Former education minister Anies Baswedan was inaugurated along with his running mate, businessman Sandiaga Uno, nearly six months after decisively beating the capital's incumbent governor Basuki Tjahaja Purnama.
Indonesian President Joko Widodo swore in a former education minister as Jakarta's governor on Monday, months after an election that opened up religious and ethnic divisions in the world's biggest Muslim-majority country.
Anies Baswedan was inaugurated as Indonesia's reputation for religious tolerance comes under scrutiny due to the rising influence of political Islam in a nation with large Christian, Hindu and Buddhist minorities.
Baswedan faced criticism after winning April's vote with the support of Muslim groups who had protested for months against his opponent and former governor Basuki Tjahaja Purnama, whom they accused of blasphemy against Islam.
"We will ensure that the governor of Jakarta will be the governor of us all, of those who voted for us and those who didn't," Baswedan told reporters, wearing a crisp white uniform after a ceremony at the state palace.
Sandiaga Uno, Baswedan's deputy, has previously said the administration would consider setting up "sharia-inspired" or sharia-compliant entertainment spots similar to those in Abu Dhabi or Dubai.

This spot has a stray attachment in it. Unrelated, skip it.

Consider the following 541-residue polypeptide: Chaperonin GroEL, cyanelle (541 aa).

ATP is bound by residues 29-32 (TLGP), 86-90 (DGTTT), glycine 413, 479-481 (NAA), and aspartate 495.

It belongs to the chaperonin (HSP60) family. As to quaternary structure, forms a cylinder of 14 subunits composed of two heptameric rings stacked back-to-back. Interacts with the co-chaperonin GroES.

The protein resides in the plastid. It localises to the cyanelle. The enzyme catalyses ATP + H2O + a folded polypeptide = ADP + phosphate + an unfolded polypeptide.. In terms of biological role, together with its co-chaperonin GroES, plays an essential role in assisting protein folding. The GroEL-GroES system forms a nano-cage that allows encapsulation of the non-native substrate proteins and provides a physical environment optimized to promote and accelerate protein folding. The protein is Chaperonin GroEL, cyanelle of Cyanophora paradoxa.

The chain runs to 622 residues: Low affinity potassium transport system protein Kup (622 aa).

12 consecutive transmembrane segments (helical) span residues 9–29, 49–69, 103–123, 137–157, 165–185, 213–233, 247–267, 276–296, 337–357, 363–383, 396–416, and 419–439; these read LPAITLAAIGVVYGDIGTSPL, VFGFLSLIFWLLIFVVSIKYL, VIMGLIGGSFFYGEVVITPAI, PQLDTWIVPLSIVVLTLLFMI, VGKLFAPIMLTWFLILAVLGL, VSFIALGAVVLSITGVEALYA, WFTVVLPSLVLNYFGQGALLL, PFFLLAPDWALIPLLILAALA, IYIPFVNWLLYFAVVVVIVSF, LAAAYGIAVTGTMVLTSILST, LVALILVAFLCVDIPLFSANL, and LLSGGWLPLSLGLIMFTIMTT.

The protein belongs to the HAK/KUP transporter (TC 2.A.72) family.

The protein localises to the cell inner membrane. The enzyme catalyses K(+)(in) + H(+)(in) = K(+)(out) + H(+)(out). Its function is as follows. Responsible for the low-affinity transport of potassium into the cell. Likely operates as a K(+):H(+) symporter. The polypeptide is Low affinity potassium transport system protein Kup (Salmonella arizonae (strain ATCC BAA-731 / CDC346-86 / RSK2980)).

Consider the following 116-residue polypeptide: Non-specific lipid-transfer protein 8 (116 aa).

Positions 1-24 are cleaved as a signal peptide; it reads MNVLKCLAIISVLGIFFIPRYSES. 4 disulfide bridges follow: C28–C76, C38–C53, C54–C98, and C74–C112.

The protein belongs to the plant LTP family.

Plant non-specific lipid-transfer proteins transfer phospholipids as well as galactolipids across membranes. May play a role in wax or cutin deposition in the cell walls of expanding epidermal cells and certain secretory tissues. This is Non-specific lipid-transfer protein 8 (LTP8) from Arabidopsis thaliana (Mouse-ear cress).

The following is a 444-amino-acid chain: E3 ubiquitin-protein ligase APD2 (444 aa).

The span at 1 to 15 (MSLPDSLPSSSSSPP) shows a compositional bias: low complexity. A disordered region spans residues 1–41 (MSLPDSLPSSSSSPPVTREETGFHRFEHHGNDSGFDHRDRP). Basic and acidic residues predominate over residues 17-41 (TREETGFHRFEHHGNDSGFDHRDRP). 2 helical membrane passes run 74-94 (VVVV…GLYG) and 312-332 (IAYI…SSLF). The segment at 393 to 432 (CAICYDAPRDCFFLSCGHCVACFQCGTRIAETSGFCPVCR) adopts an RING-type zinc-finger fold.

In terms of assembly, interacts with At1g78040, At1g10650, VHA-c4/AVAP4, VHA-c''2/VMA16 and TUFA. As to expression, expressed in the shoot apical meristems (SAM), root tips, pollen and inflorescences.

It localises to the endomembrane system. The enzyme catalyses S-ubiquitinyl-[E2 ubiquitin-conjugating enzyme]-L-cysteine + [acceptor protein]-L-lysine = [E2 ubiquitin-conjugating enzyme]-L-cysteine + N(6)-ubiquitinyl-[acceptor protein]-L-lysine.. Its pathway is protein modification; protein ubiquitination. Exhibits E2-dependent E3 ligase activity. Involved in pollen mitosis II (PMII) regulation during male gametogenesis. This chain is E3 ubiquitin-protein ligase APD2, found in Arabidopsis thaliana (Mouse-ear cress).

Indonesia is officially secular and its constitution enshrines religious diversity, though the return to democracy two decades ago after the end of the autocratic rule of Suharto has allowed hardline groups to flourish.
While religion was an important factor during the election, most Jakarta residents are also concerned with issues such as chronic traffic congestion and regular flooding.
"The hope is for Jakarta to move forward so it's cleaner and the poor receive help," said Wisnu, a 42-year-old courier.
Muslim groups led mass rallies in the run-up to the election to urge voters to pick a Muslim candidate over Purnama. After being put on trial and losing the election in the second round, Purnama was sentenced in May to two years in prison in a ruling that was internationally condemned as unjust.
Baswedan and Uno are backed by the main opposition party Gerindra, which has now wrenched control of the capital away from Widodo's ruling party.
"Jakarta serves as a national political barometer," said Gerindra official Arief Poyuono. "Because of that it is important that Gerindra has taken over control of Jakarta...to be able to win in general and presidential elections in 2019."
The battle for the Jakarta governorship was widely seen as a proxy for the 2019 presidential election.
Baswedan's main backer is retired general and Gerindra chief Prabowo Subianto who is widely expected to run for president against Widodo in 2019.